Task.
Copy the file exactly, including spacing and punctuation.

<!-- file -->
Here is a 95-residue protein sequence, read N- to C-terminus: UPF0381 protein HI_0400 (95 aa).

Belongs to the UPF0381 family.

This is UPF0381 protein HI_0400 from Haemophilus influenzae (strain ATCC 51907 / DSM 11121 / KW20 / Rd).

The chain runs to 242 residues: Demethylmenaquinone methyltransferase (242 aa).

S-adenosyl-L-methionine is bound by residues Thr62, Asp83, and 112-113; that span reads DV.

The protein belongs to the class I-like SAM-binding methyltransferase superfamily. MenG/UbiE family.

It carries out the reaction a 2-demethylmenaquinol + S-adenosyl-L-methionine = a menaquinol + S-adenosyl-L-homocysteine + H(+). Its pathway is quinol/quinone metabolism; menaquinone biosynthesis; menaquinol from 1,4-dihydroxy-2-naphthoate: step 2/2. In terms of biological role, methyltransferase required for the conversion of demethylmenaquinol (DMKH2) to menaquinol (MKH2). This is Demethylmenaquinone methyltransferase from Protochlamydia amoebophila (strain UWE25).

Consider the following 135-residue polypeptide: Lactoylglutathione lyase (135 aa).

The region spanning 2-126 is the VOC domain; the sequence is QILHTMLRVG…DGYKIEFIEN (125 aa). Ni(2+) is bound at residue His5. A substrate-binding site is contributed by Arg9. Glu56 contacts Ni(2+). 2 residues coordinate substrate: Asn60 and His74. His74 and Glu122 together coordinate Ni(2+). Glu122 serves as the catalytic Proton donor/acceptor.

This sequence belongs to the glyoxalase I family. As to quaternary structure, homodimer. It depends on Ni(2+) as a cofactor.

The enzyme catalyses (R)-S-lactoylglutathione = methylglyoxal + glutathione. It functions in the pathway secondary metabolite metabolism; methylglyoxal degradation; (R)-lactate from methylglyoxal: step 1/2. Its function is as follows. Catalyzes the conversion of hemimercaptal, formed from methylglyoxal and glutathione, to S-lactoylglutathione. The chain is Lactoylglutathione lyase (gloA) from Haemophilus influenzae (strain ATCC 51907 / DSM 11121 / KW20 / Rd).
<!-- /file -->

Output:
Here is a 95-residue protein sequence, read N- to C-terminus: UPF0381 protein HI_0400 (95 aa).

Belongs to the UPF0381 family.

This is UPF0381 protein HI_0400 from Haemophilus influenzae (strain ATCC 51907 / DSM 11121 / KW20 / Rd).

The chain runs to 242 residues: Demethylmenaquinone methyltransferase (242 aa).

S-adenosyl-L-methionine is bound by residues Thr62, Asp83, and 112-113; that span reads DV.

The protein belongs to the class I-like SAM-binding methyltransferase superfamily. MenG/UbiE family.

It carries out the reaction a 2-demethylmenaquinol + S-adenosyl-L-methionine = a menaquinol + S-adenosyl-L-homocysteine + H(+). Its pathway is quinol/quinone metabolism; menaquinone biosynthesis; menaquinol from 1,4-dihydroxy-2-naphthoate: step 2/2. In terms of biological role, methyltransferase required for the conversion of demethylmenaquinol (DMKH2) to menaquinol (MKH2). This is Demethylmenaquinone methyltransferase from Protochlamydia amoebophila (strain UWE25).

Consider the following 135-residue polypeptide: Lactoylglutathione lyase (135 aa).

The region spanning 2-126 is the VOC domain; the sequence is QILHTMLRVG…DGYKIEFIEN (125 aa). Ni(2+) is bound at residue His5. A substrate-binding site is contributed by Arg9. Glu56 contacts Ni(2+). 2 residues coordinate substrate: Asn60 and His74. His74 and Glu122 together coordinate Ni(2+). Glu122 serves as the catalytic Proton donor/acceptor.

This sequence belongs to the glyoxalase I family. As to quaternary structure, homodimer. It depends on Ni(2+) as a cofactor.

The enzyme catalyses (R)-S-lactoylglutathione = methylglyoxal + glutathione. It functions in the pathway secondary metabolite metabolism; methylglyoxal degradation; (R)-lactate from methylglyoxal: step 1/2. Its function is as follows. Catalyzes the conversion of hemimercaptal, formed from methylglyoxal and glutathione, to S-lactoylglutathione. The chain is Lactoylglutathione lyase (gloA) from Haemophilus influenzae (strain ATCC 51907 / DSM 11121 / KW20 / Rd).